Pulmonary Embolism

Pulmonary Embolism is a topic covered in the 5-Minute Clinical Consult.

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Basics

Description

  • Pulmonary embolism (PE) is the most serious presentation of venous thromboembolism (VTE).
  • Mortality exceeds 15% during the first 3 months. In 25% of patients, first manifestation is sudden death.

Epidemiology

Case fatality rate 1–60%. For patients with intermediate risk, mortality rate is 3–15% if right ventricular (RV) dilation or dysfunction. If hemodynamically unstable, mortality is >15% due to worsening RV failure and cardiogenic shock.


Incidence
  • Approximately 60 to 70 per 100,000, with >100,000 cases annually in the United States
  • Incidence increases with age, most occurring at 60 to 70 years of age.
  • 250,000 hospitalizations per year in the United States, 10–60% in hospitalized patients
    • Highest risk for orthopedic patients
    • 1:1,000 pregnancies (including postpartum)

Etiology and Pathophysiology

  • Venous stasis, endothelial damage, and changes in coagulation properties trigger formation of thrombus (1).
  • Causes increased pulmonary vascular resistance, impaired gas exchange, and decreased pulmonary compliance. RV failure due to pressure overload is usually the primary cause of death (1).
  • DVT in the proximal veins is the most common source of PE, up to 85% of the cases.

Genetics
  • Factor V Leiden: Most common thrombophilia. +5.5% in Caucasian, 2.2% in Hispanics, 1.2% in African American, 0.5% in Asian; associated with 20% of all VTE
  • Prothrombin G20210A: 3% of Caucasians, rare in African American, Asian, and Native American; 6% in patients with VTE
  • Deficiencies in protein C, S, and antithrombin

Risk Factors

  • Acquired: age, immobilization, surgery, major trauma, lower limb fractures, joint replacement, spinal cord injury, cancer, hormonal replacement therapy, pregnancy/puerperium, previous thrombosis, paroxysmal nocturnal hemoglobinuria, antiphospholipid syndrome, prolonged travel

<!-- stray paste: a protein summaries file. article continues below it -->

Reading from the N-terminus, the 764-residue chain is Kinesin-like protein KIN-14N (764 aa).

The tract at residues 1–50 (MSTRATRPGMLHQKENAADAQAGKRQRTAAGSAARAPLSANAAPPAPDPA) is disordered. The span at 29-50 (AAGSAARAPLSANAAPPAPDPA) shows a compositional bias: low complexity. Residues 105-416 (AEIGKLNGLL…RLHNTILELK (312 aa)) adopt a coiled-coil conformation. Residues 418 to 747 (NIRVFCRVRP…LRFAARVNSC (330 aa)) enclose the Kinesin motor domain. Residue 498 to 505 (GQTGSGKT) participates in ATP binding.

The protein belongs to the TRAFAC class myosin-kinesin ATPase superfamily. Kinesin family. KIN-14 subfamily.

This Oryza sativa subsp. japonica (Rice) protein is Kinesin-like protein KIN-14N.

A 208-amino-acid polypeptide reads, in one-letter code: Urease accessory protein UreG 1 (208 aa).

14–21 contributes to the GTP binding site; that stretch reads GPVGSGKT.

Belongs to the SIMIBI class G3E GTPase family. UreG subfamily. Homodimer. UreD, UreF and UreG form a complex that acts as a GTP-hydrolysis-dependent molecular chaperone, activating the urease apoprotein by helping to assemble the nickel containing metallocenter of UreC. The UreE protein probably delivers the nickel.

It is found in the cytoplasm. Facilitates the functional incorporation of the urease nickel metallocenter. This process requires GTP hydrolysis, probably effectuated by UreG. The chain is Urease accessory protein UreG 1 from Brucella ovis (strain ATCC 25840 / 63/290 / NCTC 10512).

• Oral contraceptive is the most frequent medication (1).
  • Inherited: antithrombin deficiency, protein C or S deficiency, factor V Leiden, prothrombin gene mutation G20210A (1)

General Prevention

  • Mechanical thromboprophylaxis: early ambulation after surgery, compression stockings, and intermittent pneumatic compression
  • Intermediate risk: general, gynecologic, or urologic surgery; prophylaxis is recommended with low-molecular-weight heparin (LMWH), unfractionated heparin (UFH), or fondaparinux.
  • High risk: 10 or more days prophylaxis in hip or knee arthroplasty, with LMWH, fondaparinux, apixaban, dabigatran, rivaroxaban, or low-dose UFH. 28 to 35 days with LMWH, fondaparinux, UFH, or vitamin K antagonists (VKA) in hip fracture surgery; LMWH or UFH in major trauma, spinal cord injury
  • Long-distance travel (>8 hours): hydration, walking, avoidance of constrictive clothing and frequent calf exercises; if additional risk factors, then compression stockings below knee
  • Patients with factor V Leiden, prothrombin G20210A with no previous thrombosis do not need long-term daily prophylaxis.

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Citation

* When formatting your citation, note that all book, journal, and database titles should be italicized* Article titles in AMA citation format should be in sentence-case
TY - ELEC T1 - Pulmonary Embolism ID - 116505 ED - Baldor,Robert A, ED - Domino,Frank J, ED - Golding,Jeremy, ED - Stephens,Mark B, BT - 5-Minute Clinical Consult, Updating UR - https://im.unboundmedicine.com/medicine/view/5-Minute-Clinical-Consult/116505/all/Pulmonary_Embolism PB - Wolters Kluwer ET - 27 DB - Medicine Central DP - Unbound Medicine ER -